President Jonathan is already 10 months late (Dikko tenure ended in August 2013) in appointing an acting Comptroller General, pending appointment of a substantive CG from among Dikko’s many able lieutenants.
Earlier reforms in the Customs were carried out because of the need to reposition the institution for effective and efficient service delivery. They also aimed to transform the Customs Service from one of corruption, complacency and bloated bureaucracy to one that is primed to engage the business of trade facilitation, anti-smuggling and tax collection in line with Federal Government guidelines.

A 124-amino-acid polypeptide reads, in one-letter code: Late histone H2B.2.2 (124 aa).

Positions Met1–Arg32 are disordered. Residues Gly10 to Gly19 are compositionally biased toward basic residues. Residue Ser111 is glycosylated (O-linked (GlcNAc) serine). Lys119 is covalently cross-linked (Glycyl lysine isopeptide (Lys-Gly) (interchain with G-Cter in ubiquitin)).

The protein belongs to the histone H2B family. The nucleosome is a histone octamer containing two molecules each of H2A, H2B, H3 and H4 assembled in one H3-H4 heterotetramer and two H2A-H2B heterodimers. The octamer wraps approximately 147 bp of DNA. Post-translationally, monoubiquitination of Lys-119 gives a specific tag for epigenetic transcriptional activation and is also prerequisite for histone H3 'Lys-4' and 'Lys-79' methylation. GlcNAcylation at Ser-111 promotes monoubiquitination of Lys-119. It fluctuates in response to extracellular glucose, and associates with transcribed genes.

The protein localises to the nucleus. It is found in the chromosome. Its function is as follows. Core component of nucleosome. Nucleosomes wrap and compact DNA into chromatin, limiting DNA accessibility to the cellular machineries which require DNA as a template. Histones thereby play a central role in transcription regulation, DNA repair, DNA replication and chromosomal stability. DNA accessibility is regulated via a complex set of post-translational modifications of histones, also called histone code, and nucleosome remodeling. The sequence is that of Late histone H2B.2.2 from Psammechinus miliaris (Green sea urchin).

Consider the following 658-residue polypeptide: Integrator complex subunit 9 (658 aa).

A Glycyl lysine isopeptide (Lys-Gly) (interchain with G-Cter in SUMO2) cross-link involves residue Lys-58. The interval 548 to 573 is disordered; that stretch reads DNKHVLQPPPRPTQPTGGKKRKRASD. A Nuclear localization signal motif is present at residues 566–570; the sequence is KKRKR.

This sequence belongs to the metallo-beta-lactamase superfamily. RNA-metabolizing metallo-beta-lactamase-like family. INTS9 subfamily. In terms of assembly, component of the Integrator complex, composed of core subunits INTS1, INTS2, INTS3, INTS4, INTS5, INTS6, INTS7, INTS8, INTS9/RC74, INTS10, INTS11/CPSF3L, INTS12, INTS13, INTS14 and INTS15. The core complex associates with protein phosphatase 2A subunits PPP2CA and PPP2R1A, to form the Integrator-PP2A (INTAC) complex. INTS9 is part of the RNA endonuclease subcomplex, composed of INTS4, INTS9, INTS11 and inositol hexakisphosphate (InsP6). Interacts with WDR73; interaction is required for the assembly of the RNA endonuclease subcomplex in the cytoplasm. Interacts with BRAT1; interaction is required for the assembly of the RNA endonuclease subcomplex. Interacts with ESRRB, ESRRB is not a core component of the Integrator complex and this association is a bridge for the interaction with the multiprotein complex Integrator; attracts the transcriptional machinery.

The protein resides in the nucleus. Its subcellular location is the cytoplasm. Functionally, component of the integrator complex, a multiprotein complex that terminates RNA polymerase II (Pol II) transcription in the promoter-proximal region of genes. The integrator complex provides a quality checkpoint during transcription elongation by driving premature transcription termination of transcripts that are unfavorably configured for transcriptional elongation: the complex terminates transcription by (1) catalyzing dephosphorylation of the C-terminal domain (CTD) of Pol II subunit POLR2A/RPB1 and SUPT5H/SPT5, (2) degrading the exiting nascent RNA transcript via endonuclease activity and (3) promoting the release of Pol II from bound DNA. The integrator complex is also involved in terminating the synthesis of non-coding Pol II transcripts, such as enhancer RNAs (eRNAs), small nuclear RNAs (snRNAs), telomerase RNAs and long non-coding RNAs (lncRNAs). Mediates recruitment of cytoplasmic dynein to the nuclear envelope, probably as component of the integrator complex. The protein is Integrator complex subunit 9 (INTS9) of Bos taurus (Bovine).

While Dikko has done his best at the job, much more should be aspired to, and a change of leadership could expedite attainment of these legitimate and modest aspirations for a better NCS.
Such has been the intention of government in setting up various presidential panels and committees to examine the working of government and find ways to cut out the impediments that confront our national institutions.
This is a clarion call on government to ensure that, in spite of apprehensions in some quarters; it applies its full weight behind the proposal against tenure elongation for the benefit of the Nigerian people.